I’m speaking to the Christian faith community in this post, so my language and verbage is directed to that community.
MSNBC/AP: Immigration treats church sanctuary delicately — Avoiding churches remains unofficial policy, former federal official says
CHICAGO – Everyone knows where Flor Crisostomo lives, even the federal immigration officials who have ordered her deported to Mexico. The reason they haven’t detained her is her address — Adalberto United Methodist Church.
Another woman famously took refuge in that church as she championed immigration reform, and at least 13 other illegal immigrants are doing the same at churches around the country. So far, they have little to fear.
U.S. Immigration and Customs Enforcement officials have arrested illegal immigrants by the hundreds in raids at factories, restaurants, malls, farms and meat packing plants, but they have handled cases involving churches delicately.
. . . Since the 1970s the unwritten rule has been “no churches, no playgrounds, no schools,” said Meissner, now a senior fellow at the Migration Policy Institute in Washington.
Critics say making exceptions for churches, where immigrants openly — and in Crisostomo’s case, very publicly — defy deportation, makes the agency look lax.
“These are people who deliberately violated the law,” said Dave Gorak, executive director of the Midwest Coalition to Reduce Immigration. “We can’t even enforce the laws without being criticized as Gestapo.”
I got a laugh out of the last line (the quote by Dave Gorak), and he is right. Busting into churches, schools, playgrounds, community centers, any place like that, would be something the Gestapo would do.
Churches should break the law. They should do thoughtfully, conscientiously, but at the end of the day, if the demands of conscience go against the laws of the state, then churches should break the law.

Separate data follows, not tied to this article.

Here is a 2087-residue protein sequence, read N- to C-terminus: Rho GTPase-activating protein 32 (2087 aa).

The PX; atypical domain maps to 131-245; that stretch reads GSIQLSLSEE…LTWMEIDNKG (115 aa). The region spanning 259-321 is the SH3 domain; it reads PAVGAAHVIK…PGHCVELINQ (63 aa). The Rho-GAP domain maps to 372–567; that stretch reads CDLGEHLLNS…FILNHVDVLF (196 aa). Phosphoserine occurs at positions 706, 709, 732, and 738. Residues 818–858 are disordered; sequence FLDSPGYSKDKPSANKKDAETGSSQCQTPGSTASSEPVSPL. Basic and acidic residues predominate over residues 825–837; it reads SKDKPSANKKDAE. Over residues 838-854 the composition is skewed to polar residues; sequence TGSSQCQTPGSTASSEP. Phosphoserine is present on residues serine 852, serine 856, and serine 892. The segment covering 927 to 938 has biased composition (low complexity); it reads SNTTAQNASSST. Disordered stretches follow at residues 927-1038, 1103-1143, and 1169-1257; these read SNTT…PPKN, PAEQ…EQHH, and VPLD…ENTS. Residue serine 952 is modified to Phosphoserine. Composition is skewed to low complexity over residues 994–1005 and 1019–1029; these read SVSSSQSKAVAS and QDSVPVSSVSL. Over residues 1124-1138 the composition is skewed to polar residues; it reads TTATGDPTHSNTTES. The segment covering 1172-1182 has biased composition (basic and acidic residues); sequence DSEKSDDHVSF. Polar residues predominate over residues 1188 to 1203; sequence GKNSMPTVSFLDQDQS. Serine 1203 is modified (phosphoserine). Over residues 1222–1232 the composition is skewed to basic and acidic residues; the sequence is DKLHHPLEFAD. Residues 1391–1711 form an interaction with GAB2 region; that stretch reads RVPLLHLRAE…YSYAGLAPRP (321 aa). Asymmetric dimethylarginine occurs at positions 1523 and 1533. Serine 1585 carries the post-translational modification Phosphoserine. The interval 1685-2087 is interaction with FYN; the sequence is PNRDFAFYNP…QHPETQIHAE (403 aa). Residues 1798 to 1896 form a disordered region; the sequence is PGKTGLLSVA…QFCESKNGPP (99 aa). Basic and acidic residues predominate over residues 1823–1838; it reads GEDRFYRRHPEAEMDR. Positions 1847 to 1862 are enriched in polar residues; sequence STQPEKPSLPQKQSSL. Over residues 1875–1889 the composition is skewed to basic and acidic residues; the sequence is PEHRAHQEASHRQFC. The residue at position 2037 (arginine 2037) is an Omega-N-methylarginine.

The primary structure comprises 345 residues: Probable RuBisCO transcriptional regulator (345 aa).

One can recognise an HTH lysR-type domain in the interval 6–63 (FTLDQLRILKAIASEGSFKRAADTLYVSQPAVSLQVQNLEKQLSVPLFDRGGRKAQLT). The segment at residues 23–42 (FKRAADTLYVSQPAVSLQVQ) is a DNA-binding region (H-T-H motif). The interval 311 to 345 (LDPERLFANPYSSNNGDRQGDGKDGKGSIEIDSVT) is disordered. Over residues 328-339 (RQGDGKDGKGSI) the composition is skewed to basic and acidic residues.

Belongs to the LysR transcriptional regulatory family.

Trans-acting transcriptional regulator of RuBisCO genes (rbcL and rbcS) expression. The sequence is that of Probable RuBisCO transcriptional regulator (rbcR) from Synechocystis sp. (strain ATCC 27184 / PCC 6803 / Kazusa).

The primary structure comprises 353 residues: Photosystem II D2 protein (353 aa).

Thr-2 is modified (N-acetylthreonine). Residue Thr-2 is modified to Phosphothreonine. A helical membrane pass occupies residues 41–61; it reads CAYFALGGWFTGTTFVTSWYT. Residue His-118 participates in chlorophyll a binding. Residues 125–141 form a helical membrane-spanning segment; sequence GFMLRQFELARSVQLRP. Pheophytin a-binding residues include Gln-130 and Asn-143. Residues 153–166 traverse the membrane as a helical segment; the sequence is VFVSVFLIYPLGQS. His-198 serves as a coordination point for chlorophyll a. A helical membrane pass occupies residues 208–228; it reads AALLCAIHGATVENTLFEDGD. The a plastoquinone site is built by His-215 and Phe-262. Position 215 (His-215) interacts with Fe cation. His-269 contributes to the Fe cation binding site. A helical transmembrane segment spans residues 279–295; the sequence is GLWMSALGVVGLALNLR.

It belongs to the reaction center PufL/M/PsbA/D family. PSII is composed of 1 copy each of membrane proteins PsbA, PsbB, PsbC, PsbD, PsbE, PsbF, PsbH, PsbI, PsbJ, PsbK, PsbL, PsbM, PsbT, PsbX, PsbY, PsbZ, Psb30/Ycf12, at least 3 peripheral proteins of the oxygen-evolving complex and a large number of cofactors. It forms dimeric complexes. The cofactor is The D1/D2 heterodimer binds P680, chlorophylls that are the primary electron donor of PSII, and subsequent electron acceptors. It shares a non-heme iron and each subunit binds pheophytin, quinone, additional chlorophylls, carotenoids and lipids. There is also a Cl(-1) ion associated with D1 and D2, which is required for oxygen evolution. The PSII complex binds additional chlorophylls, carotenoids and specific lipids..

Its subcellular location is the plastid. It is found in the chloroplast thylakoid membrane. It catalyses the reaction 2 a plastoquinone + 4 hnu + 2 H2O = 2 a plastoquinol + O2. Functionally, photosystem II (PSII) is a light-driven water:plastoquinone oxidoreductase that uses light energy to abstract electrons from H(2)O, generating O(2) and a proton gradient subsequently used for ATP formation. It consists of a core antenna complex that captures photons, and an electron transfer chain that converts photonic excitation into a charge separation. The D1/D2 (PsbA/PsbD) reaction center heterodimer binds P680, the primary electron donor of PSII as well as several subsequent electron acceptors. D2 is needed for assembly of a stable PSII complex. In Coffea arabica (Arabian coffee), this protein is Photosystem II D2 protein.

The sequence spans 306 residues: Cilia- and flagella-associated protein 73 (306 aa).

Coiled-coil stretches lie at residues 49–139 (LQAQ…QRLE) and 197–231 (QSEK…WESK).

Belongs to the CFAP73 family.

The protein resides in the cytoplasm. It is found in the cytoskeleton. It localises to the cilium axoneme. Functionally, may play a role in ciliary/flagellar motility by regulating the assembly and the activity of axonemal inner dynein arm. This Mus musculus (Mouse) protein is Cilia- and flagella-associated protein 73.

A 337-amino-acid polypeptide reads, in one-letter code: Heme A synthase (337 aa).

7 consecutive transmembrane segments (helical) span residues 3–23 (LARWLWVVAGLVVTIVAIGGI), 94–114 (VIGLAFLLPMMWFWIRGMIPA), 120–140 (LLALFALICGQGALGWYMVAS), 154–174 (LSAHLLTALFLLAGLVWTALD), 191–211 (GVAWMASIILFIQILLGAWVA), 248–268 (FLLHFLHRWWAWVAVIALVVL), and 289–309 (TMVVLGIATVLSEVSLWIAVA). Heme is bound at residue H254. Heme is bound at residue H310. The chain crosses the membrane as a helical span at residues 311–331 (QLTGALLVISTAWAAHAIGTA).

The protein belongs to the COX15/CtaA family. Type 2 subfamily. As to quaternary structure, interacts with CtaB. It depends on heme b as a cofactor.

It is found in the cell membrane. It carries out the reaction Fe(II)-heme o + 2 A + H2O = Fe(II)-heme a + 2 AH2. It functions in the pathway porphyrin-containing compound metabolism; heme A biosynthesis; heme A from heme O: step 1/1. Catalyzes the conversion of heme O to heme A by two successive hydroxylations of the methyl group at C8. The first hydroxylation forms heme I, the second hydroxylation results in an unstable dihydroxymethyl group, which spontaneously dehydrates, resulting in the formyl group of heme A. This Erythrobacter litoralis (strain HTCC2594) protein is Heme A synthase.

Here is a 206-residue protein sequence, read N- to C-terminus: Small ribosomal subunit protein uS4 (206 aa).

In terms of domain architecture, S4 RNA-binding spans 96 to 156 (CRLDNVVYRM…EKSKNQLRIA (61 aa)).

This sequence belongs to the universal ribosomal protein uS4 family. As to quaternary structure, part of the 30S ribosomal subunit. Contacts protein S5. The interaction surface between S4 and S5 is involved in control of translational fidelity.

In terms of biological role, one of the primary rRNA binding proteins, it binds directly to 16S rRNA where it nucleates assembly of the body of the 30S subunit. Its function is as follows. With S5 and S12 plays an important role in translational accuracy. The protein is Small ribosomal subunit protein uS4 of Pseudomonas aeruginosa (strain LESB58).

I do respect the law, at least those that are good, but if a law is destructive of basic human dignity, then it should be defied. I’m glad that there are some churches, like Adalberto United Methodist Church, that have the courage to do so. I wish more did.
I encourage my readers who are members of faith communities to look at the website for The New Sanctuary Movement, and then consider what your conscience is saying. If we are claiming to follow the radical inclusive message of Christ, we must remember that no one is unwelcome, and no person is “illegal” (the ultimate label of dehumanization in today’s America).
Jesus reached and love the “illegals” and unwelcomes of his day, he reached in love to the lepers who were ostracized in his society. He reached across the lines of racial prejudice to show love to the Samaritans and to the people in Decapolis. He reached across political dividing lines (his own band of apostles, contained members of different political sects). He reached out in love to women and to the “undesirables” and “sinners” of his society (prostitutes, Roman tax collectors, you name it)
So, what would Jesus have us do today?
I wonder about State Rep. Randy Terrill‘s church, South Gate Baptist Church in Moore. I wonder why they haven’t spoken out against their member’s hateful stands to bar followers of Christ to provide the works of mercy and love to undocumented migrants? How can his church stay silent when their member has made it a felony to show love to those in need.
I want to remind the churches that remain silent about this sin, of what Jesus said in Matthew 25:37-40:
Then the righteous will answer him, “Lord, when was it that we saw you hungry and gave you food, or thirsty and gave you something to drink? And when was it that we saw you a stranger and welcomed you, or naked and gave you clothing? And when was it that we saw you sick or in prison and visited you?” And the king will answer them, “Truly I tell you, just as you did it to one of the least of these who are members of my family,* you did it to me.”
If we refuse to give a drink of water to the undocumented migrant (and yes, this is now a felony according to Oklahoma law) or to provide clothing, or lodging, or food to an undocumented migrant, then we are not seeing the Christ in the migrant, and as such are denying (in a metaphorical/spiritual sense) that love to Jesus himself.
We must be willing to extend a hand in friendship to those on the other side of the border, and if they are suffering we should welcome them to our nation as friends and neighbors. We (as US citizens) have no right to enjoy our life of relative luxury while others don’t have enough. We must do all we can to those who are risking their lives to cross the border.
If we do not do this, then we have no right to call ourselves Christian.